Don't feel like you have to know EVERYTHING. Sure, some professors will include a ton of information on the exam, but the likelihood of there being a question to cover every minute detail is relatively slim. This means that you should not stress if you are not the master of all of the material. Just be sure to understand the overarching concepts and their practical applications very well.
Do listen in class (and of course go to class...). This is where you are supposed to learn, right? So you might as well take notes, ask questions, and pay close attention to what the professor is focusing on (psst I'm pretty sure that is what will be on the test). I struggle with this, because who wouldn't fall asleep during an 8am accounting class (?), but I have been making a conscious effort to be better.
Don't rely on the powerpoints. I know that this is what a lot of professors use to direct their classes but it isn't a substitute for paying attention.
Do your homework. All of your homework. Not only is it good practice but it can provide you with a better understanding of what you should be focusing on.
Don't do all of the readings. I know this seems counter intuitive since I have basically been telling you to do everything required of you, but you'll come to learn, if you haven't already, that it is not always the best use of your time. You should be familiar with the material before class, but if you can do that without spending massive amounts of time on the readings (like looking at summaries or skimming), then do it! Please note that I absolutely do not recommend this for English courses. You should always read, from cover to cover, for English.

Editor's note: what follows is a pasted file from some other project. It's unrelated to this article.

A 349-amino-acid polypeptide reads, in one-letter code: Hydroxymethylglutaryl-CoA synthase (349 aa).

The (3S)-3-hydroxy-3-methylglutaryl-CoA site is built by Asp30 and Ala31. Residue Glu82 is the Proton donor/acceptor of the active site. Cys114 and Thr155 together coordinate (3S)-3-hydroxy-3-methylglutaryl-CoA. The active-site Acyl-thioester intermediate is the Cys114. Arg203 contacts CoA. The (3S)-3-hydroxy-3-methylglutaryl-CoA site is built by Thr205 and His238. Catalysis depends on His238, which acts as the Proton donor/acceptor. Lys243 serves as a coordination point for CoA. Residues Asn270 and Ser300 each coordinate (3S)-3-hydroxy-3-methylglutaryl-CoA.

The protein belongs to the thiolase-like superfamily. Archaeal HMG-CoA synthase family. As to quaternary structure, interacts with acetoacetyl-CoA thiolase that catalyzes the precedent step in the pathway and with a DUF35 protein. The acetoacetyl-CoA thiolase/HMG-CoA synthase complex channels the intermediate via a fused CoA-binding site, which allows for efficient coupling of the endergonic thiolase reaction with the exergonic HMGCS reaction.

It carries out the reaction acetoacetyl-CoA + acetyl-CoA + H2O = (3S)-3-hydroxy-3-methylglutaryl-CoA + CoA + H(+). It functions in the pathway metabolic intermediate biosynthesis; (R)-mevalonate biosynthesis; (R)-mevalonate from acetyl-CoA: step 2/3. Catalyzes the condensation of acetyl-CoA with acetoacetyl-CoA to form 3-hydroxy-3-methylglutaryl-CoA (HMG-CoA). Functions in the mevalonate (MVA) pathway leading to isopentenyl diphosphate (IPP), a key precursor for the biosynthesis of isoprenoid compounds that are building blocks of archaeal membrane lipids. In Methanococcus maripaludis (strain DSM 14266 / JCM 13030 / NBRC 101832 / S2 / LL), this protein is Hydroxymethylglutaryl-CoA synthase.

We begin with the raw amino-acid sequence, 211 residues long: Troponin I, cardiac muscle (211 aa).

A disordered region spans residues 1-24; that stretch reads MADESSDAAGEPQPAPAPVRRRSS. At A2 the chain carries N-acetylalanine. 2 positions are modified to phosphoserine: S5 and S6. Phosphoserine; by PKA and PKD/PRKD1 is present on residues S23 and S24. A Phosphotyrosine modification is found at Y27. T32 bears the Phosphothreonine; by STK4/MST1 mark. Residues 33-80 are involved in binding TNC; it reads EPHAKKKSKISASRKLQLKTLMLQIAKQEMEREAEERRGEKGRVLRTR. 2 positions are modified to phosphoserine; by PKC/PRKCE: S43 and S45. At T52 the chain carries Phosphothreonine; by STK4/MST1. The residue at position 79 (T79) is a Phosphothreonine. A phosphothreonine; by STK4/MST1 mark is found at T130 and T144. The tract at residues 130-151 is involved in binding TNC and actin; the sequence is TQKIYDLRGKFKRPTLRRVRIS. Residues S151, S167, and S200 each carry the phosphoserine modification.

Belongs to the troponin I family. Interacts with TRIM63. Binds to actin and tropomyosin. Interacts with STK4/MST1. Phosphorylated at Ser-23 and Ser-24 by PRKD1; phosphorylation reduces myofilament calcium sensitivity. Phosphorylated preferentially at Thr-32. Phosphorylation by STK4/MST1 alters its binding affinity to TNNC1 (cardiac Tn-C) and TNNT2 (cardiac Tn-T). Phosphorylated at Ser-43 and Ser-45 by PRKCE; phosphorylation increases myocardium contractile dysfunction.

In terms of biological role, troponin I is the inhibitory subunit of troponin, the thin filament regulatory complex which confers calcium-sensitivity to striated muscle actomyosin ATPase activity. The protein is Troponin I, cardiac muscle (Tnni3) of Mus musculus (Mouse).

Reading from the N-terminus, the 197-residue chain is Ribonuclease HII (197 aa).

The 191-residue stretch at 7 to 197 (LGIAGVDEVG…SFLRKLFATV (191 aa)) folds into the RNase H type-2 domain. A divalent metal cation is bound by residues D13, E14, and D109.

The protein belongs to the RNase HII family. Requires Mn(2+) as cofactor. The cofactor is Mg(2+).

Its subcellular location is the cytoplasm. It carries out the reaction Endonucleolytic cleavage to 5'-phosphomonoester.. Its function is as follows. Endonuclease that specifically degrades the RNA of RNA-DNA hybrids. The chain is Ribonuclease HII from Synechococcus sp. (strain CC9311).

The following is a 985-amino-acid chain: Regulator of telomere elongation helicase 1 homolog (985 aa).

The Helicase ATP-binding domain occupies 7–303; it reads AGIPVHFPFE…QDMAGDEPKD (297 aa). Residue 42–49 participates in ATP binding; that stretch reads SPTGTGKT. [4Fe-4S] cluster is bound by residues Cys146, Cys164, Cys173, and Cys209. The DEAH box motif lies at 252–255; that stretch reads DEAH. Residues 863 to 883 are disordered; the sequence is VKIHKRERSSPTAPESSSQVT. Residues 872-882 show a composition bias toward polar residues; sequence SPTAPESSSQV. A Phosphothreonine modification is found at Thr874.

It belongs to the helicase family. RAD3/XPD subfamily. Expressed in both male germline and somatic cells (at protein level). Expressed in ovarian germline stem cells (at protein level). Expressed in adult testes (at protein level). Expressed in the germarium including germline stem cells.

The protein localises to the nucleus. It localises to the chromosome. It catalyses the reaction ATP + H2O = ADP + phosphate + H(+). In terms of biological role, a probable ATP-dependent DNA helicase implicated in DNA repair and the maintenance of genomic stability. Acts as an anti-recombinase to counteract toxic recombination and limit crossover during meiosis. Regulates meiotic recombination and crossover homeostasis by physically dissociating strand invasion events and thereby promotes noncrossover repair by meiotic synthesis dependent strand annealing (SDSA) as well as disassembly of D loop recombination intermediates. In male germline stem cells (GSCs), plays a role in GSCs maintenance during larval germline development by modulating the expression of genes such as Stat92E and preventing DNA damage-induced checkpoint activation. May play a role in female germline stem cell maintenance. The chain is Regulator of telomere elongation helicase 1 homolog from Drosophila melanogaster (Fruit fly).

Do create your own summaries and study guides. When you are faced with a lot of information for a test it can be exceedingly helpful to consolidate the material to an easy to understand format. I like to use sheets of printer paper to make note of all of the very important information from each chapter that I know I want to review later. That way I can just whip out those sheets whenever and know that I am hitting the essential points.
Do ask your professor and classmates questions. It is good to realize that you don't understand something, preferably a bit before the exam, so that you can get clarification. Don't be embarrassed to ask for help. Try going to office hours as well.
Those are the main study tips that I have. As long as you focus, prepare, and have a desire to do well you will be met with success. What study tips do you swear by?
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